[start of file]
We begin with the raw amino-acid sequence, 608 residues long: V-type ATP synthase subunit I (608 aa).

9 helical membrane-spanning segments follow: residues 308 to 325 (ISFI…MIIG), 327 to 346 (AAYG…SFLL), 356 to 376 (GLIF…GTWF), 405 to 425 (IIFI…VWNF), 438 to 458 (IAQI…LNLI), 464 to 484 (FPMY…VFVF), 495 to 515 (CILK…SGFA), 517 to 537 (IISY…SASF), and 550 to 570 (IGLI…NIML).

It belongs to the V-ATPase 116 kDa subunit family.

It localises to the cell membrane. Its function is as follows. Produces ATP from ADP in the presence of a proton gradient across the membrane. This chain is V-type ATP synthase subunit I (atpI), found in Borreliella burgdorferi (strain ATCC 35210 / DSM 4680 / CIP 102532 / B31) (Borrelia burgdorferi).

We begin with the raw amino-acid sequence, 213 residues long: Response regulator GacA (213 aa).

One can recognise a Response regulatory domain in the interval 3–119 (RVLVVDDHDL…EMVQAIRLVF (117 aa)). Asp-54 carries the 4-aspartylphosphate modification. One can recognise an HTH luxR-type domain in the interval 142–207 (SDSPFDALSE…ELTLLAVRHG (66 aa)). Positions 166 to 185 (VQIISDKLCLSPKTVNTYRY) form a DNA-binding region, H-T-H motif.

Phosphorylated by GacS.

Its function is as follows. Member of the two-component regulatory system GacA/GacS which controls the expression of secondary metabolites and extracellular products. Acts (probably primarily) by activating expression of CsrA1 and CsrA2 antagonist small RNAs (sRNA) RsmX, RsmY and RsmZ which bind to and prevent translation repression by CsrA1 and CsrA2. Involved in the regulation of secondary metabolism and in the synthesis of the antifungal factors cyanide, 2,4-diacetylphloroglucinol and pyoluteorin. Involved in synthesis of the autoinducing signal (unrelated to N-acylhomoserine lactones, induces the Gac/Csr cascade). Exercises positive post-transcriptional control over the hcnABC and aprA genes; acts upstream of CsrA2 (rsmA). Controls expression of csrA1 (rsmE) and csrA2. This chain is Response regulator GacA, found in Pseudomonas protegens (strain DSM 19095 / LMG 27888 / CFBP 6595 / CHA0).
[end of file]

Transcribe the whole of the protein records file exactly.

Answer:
We begin with the raw amino-acid sequence, 608 residues long: V-type ATP synthase subunit I (608 aa).

9 helical membrane-spanning segments follow: residues 308 to 325 (ISFI…MIIG), 327 to 346 (AAYG…SFLL), 356 to 376 (GLIF…GTWF), 405 to 425 (IIFI…VWNF), 438 to 458 (IAQI…LNLI), 464 to 484 (FPMY…VFVF), 495 to 515 (CILK…SGFA), 517 to 537 (IISY…SASF), and 550 to 570 (IGLI…NIML).

It belongs to the V-ATPase 116 kDa subunit family.

It localises to the cell membrane. Its function is as follows. Produces ATP from ADP in the presence of a proton gradient across the membrane. This chain is V-type ATP synthase subunit I (atpI), found in Borreliella burgdorferi (strain ATCC 35210 / DSM 4680 / CIP 102532 / B31) (Borrelia burgdorferi).

We begin with the raw amino-acid sequence, 213 residues long: Response regulator GacA (213 aa).

One can recognise a Response regulatory domain in the interval 3–119 (RVLVVDDHDL…EMVQAIRLVF (117 aa)). Asp-54 carries the 4-aspartylphosphate modification. One can recognise an HTH luxR-type domain in the interval 142–207 (SDSPFDALSE…ELTLLAVRHG (66 aa)). Positions 166 to 185 (VQIISDKLCLSPKTVNTYRY) form a DNA-binding region, H-T-H motif.

Phosphorylated by GacS.

Its function is as follows. Member of the two-component regulatory system GacA/GacS which controls the expression of secondary metabolites and extracellular products. Acts (probably primarily) by activating expression of CsrA1 and CsrA2 antagonist small RNAs (sRNA) RsmX, RsmY and RsmZ which bind to and prevent translation repression by CsrA1 and CsrA2. Involved in the regulation of secondary metabolism and in the synthesis of the antifungal factors cyanide, 2,4-diacetylphloroglucinol and pyoluteorin. Involved in synthesis of the autoinducing signal (unrelated to N-acylhomoserine lactones, induces the Gac/Csr cascade). Exercises positive post-transcriptional control over the hcnABC and aprA genes; acts upstream of CsrA2 (rsmA). Controls expression of csrA1 (rsmE) and csrA2. This chain is Response regulator GacA, found in Pseudomonas protegens (strain DSM 19095 / LMG 27888 / CFBP 6595 / CHA0).